This page presents a summary of the key findings of the SUCCIPACK project.
You can also download the final report (PDF document, 30 pages in total).

Succinic acid and PBS production

The first goal was the investigation of the impacts of co-monomer type, chain branching, on basic polymer characteristics and on the associated packaging functionalities. At lab-scale, different productions of copolymerized PBS with low content of bio-based co-monomers have been tested in order to modulate PBS properties for trays and films applications.  

The second goal was the development of a new methodology for the synthesis of PBS. Solid state polymerization as a typical industrially applied process for step‐growth polymers has been chosen. The most probative result was obtained with SSP applied in the case of PBS as a MW build-up technique. The role of SSP technique as a crystallization/reorganization has been also proved regardless of MW variation.

Finally, the main objective was the production of a large quantity of adapted PBS. Synthetic routes developed and tested in laboratory were produced at manufacturing/pilot scale. Every test used melt polymerization techniques and bio-based succinic acid provided by BioAmber. Two technologies pathways were investigated: one which valorizes flexible route based on a first step oligomer production, another which keeps initial target of PBS production at MW>120 000 g/mol.

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Environmental impacts

In order to evaluate the environmental performance of novel bio-based PBS according to different production scenario, Life Cycle Assessment (LCA) was used. Several screening LCAs have been conducted on Bio-based PBS.

Results show that the most critical aspect in the life cycle of bio-based PBS is the consumption of energy. The best results concerning synthetic routes for succinic acid production have been obtained with direct crystallisation.

The environmental performance of bio-based PBS was compared to established plastic granulates (e.g. PET, PA6, PLA) and conventional food packaging materials of interest for the project. The aim of the comparative analysis was to provide ecodesign feedback to the SUCCIPACK consortium in order to optimise the production process of the novel material.


In general, bio-based PBS can be an interesting material for packaging applications but its environmental performance should be further improved. The main aspect to improve the environmental performance of bio-based PBS is the synthesis of succinic acid; in particular, alternative should be developed.

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Processing of PBS

PBS grades adapted to various processes are available on the market, with viscosities (and subsequent Melt Flow Index) adapted to standard plastic processing methods. They are well adapted for all processes (extrusion of foil, thermoforming and injection moulding) but not for extrusion blowing and film production. These results present improvements which may be needed depending upon processes and targeted application:

  • For injection moulding: a quicker crystallization kinetics may be needed to decrease cooling time;
  • For thermoforming: a higher modulus at solid state and a better cohesion in the process condition may be needed;
  • For film blowing: bubble stability during film blowing operations has to be improved.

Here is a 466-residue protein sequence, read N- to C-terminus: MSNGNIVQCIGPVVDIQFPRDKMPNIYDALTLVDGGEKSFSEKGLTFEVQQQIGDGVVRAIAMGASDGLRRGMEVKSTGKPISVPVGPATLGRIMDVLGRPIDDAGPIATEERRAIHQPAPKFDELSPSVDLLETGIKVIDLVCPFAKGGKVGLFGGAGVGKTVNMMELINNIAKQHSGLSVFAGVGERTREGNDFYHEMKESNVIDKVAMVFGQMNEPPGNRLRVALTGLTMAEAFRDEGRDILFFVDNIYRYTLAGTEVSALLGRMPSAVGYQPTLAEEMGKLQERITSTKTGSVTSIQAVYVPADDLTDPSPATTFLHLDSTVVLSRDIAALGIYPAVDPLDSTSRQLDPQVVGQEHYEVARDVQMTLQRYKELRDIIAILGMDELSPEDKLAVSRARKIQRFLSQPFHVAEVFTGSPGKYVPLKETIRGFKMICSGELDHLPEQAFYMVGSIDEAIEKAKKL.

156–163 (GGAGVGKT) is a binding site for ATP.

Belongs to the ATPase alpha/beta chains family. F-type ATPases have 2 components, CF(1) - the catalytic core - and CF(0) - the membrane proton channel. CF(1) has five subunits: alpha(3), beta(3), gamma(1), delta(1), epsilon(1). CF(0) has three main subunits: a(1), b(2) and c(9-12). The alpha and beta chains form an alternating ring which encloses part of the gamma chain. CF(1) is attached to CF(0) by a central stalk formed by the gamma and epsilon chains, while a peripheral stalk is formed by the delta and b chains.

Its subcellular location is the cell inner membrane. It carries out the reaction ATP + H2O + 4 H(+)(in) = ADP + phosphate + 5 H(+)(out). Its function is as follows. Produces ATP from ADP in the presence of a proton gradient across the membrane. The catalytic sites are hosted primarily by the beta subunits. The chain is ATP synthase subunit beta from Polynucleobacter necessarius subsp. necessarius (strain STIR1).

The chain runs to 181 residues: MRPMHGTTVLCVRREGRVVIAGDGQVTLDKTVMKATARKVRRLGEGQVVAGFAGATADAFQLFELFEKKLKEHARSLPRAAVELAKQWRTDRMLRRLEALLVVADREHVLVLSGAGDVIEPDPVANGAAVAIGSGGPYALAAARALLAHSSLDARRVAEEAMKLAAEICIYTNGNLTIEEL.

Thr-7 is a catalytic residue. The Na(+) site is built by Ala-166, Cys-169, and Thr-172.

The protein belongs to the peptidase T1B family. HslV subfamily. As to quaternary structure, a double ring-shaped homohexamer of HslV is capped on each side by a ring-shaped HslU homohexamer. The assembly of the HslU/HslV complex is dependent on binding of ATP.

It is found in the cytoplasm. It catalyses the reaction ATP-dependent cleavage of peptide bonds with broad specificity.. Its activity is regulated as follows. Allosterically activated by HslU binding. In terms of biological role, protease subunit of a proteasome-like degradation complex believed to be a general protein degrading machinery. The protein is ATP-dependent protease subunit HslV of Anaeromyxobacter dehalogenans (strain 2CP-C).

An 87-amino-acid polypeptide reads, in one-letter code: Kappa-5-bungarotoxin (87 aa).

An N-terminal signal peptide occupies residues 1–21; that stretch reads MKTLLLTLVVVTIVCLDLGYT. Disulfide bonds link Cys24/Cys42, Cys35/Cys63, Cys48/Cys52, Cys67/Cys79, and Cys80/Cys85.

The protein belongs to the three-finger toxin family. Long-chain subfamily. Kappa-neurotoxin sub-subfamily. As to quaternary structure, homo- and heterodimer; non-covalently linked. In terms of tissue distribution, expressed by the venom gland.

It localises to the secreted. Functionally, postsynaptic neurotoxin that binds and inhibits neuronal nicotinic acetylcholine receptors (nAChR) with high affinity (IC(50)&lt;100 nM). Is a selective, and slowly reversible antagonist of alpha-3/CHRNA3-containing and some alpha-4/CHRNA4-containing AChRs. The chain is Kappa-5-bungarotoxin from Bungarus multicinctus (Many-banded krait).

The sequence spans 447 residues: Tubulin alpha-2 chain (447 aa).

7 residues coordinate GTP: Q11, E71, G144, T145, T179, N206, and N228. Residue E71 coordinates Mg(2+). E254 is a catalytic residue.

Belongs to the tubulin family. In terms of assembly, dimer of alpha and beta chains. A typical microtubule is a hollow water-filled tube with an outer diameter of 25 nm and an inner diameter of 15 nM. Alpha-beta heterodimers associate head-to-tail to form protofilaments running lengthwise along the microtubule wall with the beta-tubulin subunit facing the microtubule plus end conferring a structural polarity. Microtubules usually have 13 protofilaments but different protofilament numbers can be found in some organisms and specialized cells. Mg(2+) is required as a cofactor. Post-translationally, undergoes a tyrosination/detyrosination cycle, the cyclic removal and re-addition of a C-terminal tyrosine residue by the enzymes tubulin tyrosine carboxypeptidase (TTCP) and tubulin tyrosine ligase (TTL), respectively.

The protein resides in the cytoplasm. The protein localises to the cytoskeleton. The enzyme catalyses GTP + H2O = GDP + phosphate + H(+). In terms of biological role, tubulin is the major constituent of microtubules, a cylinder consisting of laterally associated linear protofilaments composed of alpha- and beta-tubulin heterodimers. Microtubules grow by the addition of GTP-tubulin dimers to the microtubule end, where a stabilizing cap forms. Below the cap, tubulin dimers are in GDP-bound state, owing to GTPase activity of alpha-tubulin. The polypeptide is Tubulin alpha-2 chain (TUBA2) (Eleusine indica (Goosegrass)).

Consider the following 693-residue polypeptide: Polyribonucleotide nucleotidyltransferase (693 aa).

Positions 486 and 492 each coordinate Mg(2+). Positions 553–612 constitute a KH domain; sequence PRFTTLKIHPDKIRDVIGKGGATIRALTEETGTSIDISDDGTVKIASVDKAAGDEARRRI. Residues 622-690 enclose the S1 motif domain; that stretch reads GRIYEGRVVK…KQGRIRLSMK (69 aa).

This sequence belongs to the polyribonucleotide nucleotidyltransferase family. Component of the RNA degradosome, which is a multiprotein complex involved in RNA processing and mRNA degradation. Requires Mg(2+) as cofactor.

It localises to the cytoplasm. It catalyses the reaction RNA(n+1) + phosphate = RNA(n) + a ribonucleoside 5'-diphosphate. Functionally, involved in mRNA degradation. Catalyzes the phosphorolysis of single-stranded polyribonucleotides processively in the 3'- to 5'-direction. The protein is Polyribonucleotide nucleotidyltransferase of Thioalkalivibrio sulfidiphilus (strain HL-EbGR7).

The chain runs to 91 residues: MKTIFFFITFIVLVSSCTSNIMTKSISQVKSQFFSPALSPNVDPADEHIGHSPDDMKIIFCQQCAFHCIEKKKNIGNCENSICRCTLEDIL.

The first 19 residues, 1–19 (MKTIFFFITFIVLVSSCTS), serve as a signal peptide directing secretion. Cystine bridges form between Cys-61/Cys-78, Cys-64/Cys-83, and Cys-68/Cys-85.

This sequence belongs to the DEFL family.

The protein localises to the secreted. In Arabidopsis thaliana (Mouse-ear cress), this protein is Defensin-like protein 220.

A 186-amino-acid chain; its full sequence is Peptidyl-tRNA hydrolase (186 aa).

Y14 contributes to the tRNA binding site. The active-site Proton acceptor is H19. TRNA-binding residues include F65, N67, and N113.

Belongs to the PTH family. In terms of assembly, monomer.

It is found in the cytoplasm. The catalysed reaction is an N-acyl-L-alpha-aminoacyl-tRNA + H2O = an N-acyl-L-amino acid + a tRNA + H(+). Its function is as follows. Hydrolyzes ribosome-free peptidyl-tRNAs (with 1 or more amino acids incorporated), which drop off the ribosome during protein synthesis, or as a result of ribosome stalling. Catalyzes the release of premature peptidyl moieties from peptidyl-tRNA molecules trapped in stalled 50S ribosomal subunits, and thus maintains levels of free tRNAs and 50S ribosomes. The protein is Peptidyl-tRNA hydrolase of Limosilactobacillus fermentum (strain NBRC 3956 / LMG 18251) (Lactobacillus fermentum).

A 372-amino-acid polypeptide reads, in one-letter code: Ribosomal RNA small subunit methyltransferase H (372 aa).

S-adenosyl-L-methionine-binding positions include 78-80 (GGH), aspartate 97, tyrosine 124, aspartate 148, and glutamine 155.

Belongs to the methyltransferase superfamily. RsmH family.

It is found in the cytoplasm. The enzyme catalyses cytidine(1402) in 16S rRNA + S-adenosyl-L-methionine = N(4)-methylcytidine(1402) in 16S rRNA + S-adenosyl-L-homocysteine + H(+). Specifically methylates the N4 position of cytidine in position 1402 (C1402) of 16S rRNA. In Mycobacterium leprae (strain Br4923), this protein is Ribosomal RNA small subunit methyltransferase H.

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Guidelines for a flexible transformation have been written by ACTIA to provide processing conditions of PBS packaging materials.
It includes:

  • Recommendations for material selection;
  • Recommendations for conditions of transformation;
  • Recommendations to manage or limit the material degradation by hydrolysis during storage steps.
Effect of PBS packaging on food shelf life

One of the aims of the SUCCIPACK project was the evaluation of the performances of the novel packaging materials in maintaining quality and safety of selected food products as no or little information is actually available in literature. This objective was achieved through systematic tests on several products representative of different food categories.

Overall, results collected showed that several PBS-materials produced in the frame of the SUCCIPACK project were characterised by the same efficiency in preserving food quality and safety as the reference ones and have good potential for packaging applications in the food industry.


Enhanced shelf-life was achieved by acting on PBS formulation or improving its barrier properties, thus indicating that further applications can be investigated and exploited in the future for other more or less perishable products like raw meat, minimally processed vegetables, fruit salads, bakery products.

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Recyclability of PBS

In the production of sustainable and cost-effective materials, both fossil-and bio-based plastics are involved. Thus, the growing utilization of bioplastics and bio-composites has given rise to the necessity of developing an effective recycling technology for bio-based materials.

Three recycling routes were investigated in the SUCCIPAK project: the remelting-restabilization approach, the SSP repairing approach, the oligomerization / monomerization approach.

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Next: Properties of PBS


This project has received funding from the European Union’s Seventh Framework Programme for research, technological development and demonstration under grant agreement No.289196
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